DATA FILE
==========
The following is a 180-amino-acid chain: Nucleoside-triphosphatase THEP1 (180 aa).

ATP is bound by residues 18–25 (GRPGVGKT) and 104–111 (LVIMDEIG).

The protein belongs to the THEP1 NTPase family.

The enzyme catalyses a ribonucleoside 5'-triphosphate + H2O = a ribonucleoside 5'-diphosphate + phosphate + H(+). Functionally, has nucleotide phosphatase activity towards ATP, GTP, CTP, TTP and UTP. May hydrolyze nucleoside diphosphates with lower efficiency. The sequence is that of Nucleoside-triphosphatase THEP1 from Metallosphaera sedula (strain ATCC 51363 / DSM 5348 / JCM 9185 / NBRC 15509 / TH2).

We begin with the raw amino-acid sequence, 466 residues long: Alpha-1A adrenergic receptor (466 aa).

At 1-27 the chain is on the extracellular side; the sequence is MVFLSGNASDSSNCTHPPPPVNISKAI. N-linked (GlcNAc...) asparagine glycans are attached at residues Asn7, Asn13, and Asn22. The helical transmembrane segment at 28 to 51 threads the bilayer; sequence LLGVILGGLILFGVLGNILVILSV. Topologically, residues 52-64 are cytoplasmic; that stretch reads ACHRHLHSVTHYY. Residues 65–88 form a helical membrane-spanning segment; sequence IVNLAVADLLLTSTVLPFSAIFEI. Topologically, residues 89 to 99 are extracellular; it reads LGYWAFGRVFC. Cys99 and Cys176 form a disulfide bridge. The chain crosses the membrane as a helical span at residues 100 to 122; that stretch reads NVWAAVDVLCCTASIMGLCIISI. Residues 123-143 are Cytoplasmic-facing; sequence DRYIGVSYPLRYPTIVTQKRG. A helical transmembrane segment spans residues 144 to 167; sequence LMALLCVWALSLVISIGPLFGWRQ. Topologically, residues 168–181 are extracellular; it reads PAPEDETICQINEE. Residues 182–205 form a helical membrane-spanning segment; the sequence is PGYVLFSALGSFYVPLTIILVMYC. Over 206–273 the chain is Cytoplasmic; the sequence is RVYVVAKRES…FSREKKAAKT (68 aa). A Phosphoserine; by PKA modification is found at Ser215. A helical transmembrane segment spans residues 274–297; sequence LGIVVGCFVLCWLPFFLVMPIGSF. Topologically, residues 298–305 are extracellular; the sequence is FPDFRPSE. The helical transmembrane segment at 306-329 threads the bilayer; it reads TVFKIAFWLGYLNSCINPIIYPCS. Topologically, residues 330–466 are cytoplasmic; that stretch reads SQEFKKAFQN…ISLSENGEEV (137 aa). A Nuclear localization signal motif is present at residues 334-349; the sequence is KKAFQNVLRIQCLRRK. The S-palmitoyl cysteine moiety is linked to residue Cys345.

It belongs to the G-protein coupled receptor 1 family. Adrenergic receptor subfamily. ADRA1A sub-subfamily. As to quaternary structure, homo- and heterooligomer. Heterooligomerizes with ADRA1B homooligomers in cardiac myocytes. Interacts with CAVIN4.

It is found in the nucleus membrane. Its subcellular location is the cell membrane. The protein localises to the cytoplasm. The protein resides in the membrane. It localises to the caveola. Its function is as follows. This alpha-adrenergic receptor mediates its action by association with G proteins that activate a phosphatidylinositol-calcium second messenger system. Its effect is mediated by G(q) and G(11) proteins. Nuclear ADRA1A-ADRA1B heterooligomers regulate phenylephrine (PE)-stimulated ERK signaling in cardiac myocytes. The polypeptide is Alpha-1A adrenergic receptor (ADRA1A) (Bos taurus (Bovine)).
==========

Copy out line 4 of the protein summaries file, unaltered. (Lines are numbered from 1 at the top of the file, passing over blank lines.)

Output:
The enzyme catalyses a ribonucleoside 5'-triphosphate + H2O = a ribonucleoside 5'-diphosphate + phosphate + H(+). Functionally, has nucleotide phosphatase activity towards ATP, GTP, CTP, TTP and UTP. May hydrolyze nucleoside diphosphates with lower efficiency. The sequence is that of Nucleoside-triphosphatase THEP1 from Metallosphaera sedula (strain ATCC 51363 / DSM 5348 / JCM 9185 / NBRC 15509 / TH2).